BY KIM HUGHES, COUNTY EXTENSION AGENT –
Although insect pests and plant diseases are generally easy to control in the flower garden, animal pests are not. You may have variable success with repellents, depending on your location or timing. If the animals are not very hungry or population pressures are not too great, repellents may be enough to discourage invaders.
Live traps with release a distance away is another option. If trapping large live animals, use caution to prevent being bitten as many carry communicable diseases such as rabies.
Poison bait is commonly used for mice, moles and voles. However, before you set a trap, be aware that cats and other animals may be attracted to the trap to feed on the poisoned rodent or the bait, so be sure to place it where they can’t get. Or get a cat or small dog for catching them.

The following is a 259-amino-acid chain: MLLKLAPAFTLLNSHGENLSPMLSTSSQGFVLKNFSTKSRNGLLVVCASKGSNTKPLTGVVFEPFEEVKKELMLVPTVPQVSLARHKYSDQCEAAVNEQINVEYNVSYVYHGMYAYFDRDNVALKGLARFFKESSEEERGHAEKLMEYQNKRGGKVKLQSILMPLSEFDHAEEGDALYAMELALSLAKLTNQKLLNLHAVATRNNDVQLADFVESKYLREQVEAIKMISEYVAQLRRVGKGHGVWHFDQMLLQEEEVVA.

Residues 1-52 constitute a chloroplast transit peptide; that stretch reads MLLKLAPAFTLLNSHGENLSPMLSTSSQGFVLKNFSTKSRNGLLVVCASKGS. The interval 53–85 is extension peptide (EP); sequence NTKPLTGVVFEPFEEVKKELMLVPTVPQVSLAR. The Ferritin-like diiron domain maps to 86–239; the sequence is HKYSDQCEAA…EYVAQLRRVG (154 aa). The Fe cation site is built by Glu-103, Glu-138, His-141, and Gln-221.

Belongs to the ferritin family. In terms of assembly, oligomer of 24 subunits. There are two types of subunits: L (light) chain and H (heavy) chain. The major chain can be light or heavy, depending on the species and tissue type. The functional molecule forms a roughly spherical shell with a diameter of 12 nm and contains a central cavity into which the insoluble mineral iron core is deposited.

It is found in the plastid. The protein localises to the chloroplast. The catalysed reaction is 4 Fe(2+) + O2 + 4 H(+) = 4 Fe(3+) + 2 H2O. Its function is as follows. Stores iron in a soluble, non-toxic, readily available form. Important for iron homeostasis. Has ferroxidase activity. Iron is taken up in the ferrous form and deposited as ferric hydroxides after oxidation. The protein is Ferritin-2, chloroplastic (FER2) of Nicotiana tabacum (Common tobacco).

Squirrels can be trapped and released using sunflower seeds, peanut butter, and raisins as bait.
Rabbits are a serious problem. They live in grassy areas and thickets, feeding on vegetables, flowers, and tree bark. Your best bet is to fence them out with chicken wire or hardware cloth cages. Inflatable snakes or repellents also may help.
Skunks live in rural, wooded areas where they feed on insects, small rodents, fruits, berries, and other vegetables. They are actually more of a nuisance because of their smell than from eating flowers although they also carry rabies. Fencing them out is a good idea. If trapping live, bait with sardines or cat food.
Many controls are available for deer, including various taste and smell repellents; light or noise emitters; or an electric fence baited with peanut butter. The best solution is probably exclusion and fences must be flagged, as deer can’t see well and will try jumping through a fence.
Effective control of animal pests is possible though your success will depend on your timing, method, and perseverance. Remember, a control that worked for your neighbor, or for you last year, may not work in your flower gardens this time around. You may need to try a variety of methods and devices, and if first you don’t succeed, try, try again.
Source: Dr. Leonard Perry, Extension Professor, University of Vermont